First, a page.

My daughter worries that I will fall down the stairs. She shouldn’t. I know to be careful on stairs. I always hold on to the railings, always have. It’s the flat ground, except for that one tree, that has always gotten me.

Until recently, I just accepted that being a klutz, which also includes spilling things, bumping into things and knocking things over, is part of who I am. I never truly worried about my klutziness. But the bruised butt and skinned knee I still have from a fall the other day while carrying two packages that obscured my feet, has finally gotten my attention.

This old broad’s body is showing its age. Falls hurt more and the damage doesn’t disappear as quickly. I can’t do everything I used to do with the same kind of impunity as when I was younger. This acceptance comes with a bucket of tears, including a few being shed as I write this. It’s hard to give up the belief that I can do anything and everything, a trait that has helped me survive in a sometimes tough world.

So does anyone know of a class that will teach me not to be a klutz? This 77-year-old broad certainly needs to take if it you do.

Blog pick of the Day. Check it out.

Blog pick of the Day. Check it out.

Bean Pat: Big Sky and Big Adventures http://tinyurl.com/zcnphjh The movie review is interesting but the photos that accompany it are the real story.

 

To be a person is to have a story to tell.” —Isak Dinesen

The Snake River Canyon, Idaho. Wikimedia photo

The Snake River Canyon, Idaho. Wikimedia photo

A Story for a Granddaughter

When my children were growing up, I didn’t tell them stories about my childhood because I thought I didn’t have any happy ones, mostly because I thought no one loved me. Once I started looking at things through adult eyes, I realized how wrong I had been. But by then, my children were grown, living in far-away-places, and leading busy lives.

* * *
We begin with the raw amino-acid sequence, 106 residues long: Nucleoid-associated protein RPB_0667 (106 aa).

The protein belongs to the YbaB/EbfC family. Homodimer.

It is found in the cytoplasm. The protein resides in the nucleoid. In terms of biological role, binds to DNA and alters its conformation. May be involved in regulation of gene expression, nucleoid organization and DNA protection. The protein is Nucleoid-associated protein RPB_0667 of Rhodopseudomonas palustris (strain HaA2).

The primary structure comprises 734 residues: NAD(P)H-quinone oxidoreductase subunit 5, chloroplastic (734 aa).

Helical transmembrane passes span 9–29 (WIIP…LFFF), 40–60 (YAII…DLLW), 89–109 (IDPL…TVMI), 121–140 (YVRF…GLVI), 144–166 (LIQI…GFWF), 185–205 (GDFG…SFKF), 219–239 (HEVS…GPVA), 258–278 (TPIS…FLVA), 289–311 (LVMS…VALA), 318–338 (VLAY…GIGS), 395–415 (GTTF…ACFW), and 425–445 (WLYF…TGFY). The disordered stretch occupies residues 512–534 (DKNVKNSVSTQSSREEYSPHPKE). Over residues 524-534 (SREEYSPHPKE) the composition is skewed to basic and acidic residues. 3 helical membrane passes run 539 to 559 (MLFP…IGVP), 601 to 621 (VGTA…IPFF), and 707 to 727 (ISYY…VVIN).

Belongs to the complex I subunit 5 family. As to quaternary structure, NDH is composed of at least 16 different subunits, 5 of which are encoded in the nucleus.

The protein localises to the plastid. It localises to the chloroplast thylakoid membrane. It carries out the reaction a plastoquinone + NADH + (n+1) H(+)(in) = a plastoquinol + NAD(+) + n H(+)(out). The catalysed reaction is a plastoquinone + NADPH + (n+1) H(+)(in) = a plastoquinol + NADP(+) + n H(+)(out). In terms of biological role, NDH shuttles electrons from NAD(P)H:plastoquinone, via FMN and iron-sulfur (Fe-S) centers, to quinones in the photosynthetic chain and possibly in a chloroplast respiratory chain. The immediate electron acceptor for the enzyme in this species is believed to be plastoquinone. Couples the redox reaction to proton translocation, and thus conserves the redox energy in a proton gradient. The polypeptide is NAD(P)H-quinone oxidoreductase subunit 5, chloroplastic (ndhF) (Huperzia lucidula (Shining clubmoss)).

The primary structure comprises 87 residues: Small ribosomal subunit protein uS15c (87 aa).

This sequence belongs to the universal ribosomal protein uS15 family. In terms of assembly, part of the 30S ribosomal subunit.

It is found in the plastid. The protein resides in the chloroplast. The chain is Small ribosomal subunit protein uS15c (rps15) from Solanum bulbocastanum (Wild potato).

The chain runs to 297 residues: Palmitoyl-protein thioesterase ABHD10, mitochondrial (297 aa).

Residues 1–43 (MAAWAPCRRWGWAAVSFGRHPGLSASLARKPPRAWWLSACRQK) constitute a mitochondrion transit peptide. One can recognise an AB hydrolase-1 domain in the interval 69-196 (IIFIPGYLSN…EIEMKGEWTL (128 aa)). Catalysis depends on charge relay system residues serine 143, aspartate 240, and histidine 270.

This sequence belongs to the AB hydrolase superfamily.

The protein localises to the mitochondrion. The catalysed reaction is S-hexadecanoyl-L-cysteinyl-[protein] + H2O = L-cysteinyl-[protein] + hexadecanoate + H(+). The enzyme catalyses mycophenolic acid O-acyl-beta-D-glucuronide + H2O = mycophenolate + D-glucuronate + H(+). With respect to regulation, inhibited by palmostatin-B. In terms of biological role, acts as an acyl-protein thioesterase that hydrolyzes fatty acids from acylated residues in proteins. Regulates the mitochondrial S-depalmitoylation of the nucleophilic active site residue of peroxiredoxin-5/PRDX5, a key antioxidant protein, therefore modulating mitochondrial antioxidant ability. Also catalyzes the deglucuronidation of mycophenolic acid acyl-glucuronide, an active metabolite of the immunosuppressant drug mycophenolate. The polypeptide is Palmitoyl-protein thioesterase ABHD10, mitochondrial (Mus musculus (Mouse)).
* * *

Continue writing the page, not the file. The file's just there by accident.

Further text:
Through this blog, however, my children and grandchildren have learned many things about me they didn’t know, especially when a bit of memoir is thrown into the writing mix. Writing these stories down has also helped me understand myself better. It’s been one of the unexpected benefits of blogging.

So the other day, when I was with my oldest granddaughter, Shanna, and the subject of animal totems came up, I told her how the magpie became my totem. Afterwards, she asked me to write the story down for her. I said I would, and so here it.

My animal totem, the black-billed magpie. -- Wikimedia photo

My animal totem, the black-billed magpie. — Wikimedia photo

It happened when I was living in Twin Falls, Idaho, and working as regional editor for the Times-News. It was a time in the early 1980s, after my divorce when all my children had left home, and I had moved to this small city where I didn’t know a soul.

I made friends easily, but many of the women I liked best turned out to be New Agers, which is how this non-believing, stick-to-the-facts journalist got invited to attend a “Back to the Goddess” workshop.

The get-together was held beside the Snake River Canyon Gorge, near where Evil Knievel attempted his infamous motorcycle jump. The scenery was fantastic, as were the day’s activities. First, we walked down the canyon, getting rid of all the excess baggage we were carrying in our souls as we descended. On our hike back up the gorge, we picked up all the positive things we wanted in our lives.

I don’t recall what I threw away, or what I picked up, only that the experience was enriching. What I remember vividly, however, is what happened that starry Van Gogh night, as we sat beside the canyon around a campfire.

The workshop leader held a talking stick, and said when it came into our hands, we were to name our animal totem. I had never heard of such a thing, and decided all I could do was say I didn’t have one and pass the stick to the next person.

As the stick came around the circle, the women named many impressive totems: lion, wolf, beaver, elephant, golden eagle among them as I recall. When the stick, which I had planned to pass on, touched my hand, the word magpie came out of my mouth without missing a beat. I then went on to explain why this nuisance bird, a member of the crow family, was my totem.